Phil Flynn is writer of The Energy Report, a daily market commentary discussing oil, the Middle East, American government, economics, and their effects on the world's energies markets, as well as other commodity markets. Contact Mr. Flynn at (888) 264-5665
Delta, Delta. The whole day through. Just an old sad song keeps Delta on our minds. I said Delta, Delta. A song of you. Comes as sad and clear as moonlight through the pines.
The oil trade can’t get Delta off of their minds. China shutting down planes, trains and automobiles because of the delta variant. They are testing almost everybody in the Wuhan province and scaring the oil markets. This is happening even though most doctors and experts say the evidence suggests that the delta variant will only have a modest impact on overall economic growth.
Not even the fact that gasoline demand surged and supply fell 5.3 million barrels last week and are about 3% below the five-year average for this time of year as reported in the Energy Information Administration (EIA) weekly supply report, could get delta off of their minds.
We should also mention that overall product demand surged to 20.5 million barrels per day over the last four weeks, which is back to pre-pandemic levels even as we saw surprise increases in oil supply. That incredible comeback should have given oil a boost even as we saw a surprise increase in crude oil supplies in Cushing, OK and overall refinery runs did uptick a little bit but not as much as expected. But the increase in crude supply is probably a one-off as supplies should start to fall back in the coming weeks.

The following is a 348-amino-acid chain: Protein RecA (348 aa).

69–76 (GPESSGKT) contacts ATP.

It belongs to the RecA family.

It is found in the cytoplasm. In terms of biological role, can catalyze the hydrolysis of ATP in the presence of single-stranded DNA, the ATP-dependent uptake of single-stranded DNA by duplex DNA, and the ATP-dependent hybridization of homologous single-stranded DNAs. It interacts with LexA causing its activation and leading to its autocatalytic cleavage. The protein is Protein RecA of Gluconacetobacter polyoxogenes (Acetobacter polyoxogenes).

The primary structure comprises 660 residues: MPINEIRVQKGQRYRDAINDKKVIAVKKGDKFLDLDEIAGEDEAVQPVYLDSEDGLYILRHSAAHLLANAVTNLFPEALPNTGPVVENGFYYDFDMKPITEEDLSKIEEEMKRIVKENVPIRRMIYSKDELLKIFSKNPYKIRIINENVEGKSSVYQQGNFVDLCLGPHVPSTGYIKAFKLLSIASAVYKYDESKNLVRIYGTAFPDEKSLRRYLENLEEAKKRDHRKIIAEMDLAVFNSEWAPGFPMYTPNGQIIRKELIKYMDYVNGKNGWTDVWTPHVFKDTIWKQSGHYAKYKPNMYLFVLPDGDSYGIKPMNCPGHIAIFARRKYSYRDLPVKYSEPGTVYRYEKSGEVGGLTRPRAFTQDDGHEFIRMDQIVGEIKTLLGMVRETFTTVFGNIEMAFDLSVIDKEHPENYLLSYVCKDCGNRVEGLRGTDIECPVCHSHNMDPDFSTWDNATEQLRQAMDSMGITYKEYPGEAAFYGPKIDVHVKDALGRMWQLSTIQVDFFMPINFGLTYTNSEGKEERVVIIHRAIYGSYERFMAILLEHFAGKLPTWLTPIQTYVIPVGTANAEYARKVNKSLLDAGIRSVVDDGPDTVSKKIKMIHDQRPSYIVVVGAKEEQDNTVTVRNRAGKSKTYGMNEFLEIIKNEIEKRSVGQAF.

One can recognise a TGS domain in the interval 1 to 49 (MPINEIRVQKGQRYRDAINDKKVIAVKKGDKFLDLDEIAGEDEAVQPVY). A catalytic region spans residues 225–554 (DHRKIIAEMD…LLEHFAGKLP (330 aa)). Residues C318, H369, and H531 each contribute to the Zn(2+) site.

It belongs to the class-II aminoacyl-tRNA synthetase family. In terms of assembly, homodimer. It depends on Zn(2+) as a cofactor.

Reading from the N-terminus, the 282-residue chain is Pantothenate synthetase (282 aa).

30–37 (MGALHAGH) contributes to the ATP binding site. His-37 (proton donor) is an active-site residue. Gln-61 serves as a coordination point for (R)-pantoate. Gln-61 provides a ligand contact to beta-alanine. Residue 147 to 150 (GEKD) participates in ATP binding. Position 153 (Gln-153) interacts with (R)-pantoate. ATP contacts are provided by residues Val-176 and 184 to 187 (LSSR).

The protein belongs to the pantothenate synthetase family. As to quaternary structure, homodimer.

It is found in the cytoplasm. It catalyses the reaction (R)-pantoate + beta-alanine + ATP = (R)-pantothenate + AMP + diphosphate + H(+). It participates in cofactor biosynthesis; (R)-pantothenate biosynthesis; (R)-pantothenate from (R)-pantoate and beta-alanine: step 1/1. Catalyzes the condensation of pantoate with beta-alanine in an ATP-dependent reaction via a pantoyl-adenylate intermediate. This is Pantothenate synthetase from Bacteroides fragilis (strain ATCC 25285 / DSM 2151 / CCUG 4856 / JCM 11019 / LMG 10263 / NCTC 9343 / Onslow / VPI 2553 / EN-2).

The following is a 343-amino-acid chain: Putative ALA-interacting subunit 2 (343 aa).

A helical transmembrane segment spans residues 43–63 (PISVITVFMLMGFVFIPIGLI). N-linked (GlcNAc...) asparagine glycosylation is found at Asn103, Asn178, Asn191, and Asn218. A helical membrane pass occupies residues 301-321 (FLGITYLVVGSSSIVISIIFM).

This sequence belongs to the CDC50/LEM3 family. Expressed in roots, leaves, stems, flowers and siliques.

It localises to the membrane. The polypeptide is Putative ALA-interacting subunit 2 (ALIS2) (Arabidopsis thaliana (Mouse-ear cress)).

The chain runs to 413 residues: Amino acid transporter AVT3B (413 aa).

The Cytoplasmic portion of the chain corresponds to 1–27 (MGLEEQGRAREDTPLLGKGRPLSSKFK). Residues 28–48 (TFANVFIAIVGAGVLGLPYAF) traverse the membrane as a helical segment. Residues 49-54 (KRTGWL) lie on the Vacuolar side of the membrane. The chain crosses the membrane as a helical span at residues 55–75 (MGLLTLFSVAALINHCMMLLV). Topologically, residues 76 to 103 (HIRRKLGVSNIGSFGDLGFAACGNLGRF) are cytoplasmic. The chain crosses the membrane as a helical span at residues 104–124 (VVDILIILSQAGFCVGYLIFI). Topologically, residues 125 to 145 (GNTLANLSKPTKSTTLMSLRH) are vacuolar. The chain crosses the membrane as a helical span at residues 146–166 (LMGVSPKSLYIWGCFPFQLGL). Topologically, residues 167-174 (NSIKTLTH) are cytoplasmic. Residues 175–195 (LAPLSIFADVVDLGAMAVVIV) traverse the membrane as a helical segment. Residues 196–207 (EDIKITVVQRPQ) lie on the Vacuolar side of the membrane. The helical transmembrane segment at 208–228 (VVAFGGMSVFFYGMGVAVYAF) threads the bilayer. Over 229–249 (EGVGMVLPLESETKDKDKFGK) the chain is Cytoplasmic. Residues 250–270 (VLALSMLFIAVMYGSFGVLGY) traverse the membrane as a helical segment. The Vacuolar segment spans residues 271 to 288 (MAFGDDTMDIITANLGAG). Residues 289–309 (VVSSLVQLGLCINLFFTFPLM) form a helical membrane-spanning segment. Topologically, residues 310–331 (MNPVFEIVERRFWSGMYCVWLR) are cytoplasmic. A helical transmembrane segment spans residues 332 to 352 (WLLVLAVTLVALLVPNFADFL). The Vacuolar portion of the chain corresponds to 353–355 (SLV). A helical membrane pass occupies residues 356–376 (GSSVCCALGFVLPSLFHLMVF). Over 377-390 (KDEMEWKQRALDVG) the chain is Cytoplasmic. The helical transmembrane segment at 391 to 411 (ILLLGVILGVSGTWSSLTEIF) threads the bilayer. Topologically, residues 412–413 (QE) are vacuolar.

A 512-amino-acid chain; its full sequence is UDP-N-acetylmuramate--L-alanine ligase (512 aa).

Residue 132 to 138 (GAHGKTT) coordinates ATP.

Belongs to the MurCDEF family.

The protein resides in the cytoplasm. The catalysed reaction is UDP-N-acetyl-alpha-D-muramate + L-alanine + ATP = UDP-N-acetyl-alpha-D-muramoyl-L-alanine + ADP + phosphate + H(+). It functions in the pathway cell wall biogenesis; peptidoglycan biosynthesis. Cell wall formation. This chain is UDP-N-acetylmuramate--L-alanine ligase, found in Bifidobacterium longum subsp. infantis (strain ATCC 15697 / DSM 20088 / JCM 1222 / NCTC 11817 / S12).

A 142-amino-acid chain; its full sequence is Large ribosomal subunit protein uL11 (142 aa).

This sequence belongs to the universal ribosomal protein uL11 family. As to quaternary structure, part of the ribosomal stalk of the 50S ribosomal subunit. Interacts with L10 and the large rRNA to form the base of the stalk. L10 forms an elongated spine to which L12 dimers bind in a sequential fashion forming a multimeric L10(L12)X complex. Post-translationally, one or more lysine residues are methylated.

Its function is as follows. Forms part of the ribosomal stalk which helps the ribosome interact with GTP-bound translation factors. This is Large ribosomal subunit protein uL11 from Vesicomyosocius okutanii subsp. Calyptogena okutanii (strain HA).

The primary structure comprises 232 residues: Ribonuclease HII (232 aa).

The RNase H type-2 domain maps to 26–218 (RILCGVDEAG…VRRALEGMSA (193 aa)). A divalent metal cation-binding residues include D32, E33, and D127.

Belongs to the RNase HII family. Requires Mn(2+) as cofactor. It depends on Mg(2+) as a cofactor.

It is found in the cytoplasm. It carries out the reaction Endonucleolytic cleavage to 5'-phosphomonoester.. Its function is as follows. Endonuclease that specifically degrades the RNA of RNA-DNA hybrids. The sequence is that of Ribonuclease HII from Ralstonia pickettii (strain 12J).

The EIA reported that U.S. commercial crude oil inventories (excluding those in the Strategic Petroleum Reserve) increased by 3.6 million barrels from the previous week. At 439.2 million barrels, U.S. crude oil inventories are still 6% below the five-year average for this time of year. Stocks at the Cushing, Oklahoma, delivery hub fell for an eighth straight week, dropping by 543,000 barrels to 34.9 million barrels, the lowest since January 2020, the EIA said. Distillate fuel inventories increased by 0.8 million barrels last week and are about 6% below the five-year average for this time of year.
In other words, this data would normally have been very bullish if it weren’t for the delta variant concerns. I’m not a doctor but from what I am reading it appears that the delta variant comes fast and furious but peaks quickly. We’ve seen evidence that demand in India, one of the places first hit with the delta variant, is already coming back in a big way and despite the fact that China is taking some extreme precautions, the expectations are that we will see the demand bounce back even after a short term dip. The rest of the world shows demand is very strong and supplies are getting tighter so we do think that this correction for oil will be coming to an end soon.
Reuters reports that U.S. utilities injected a smaller-than-normal 21 billion cubic feet (bcf) of natural gas into storage last week as hot weather caused power generators to burn more of the fuel to keep air conditioners humming, a Reuters poll showed on Wednesday. That compares with a build of 32 bcf during the same week a year ago and a five-year (2016-2020) average injection of 30 bcf. In the prior week ended July 23, utilities added 36 bcf of gas into storage. If analysts are on target, the injection during the week ended July 30 would take stockpiles to 2.735 trillion cubic feet (tcf), 6.1% below the five-year average and 16.3% below the same week a year ago. The U.S. Energy Information Administration (EIA) will release its weekly storage report at 10:30 a.m. EDT (1430 GMT) on Thursday.
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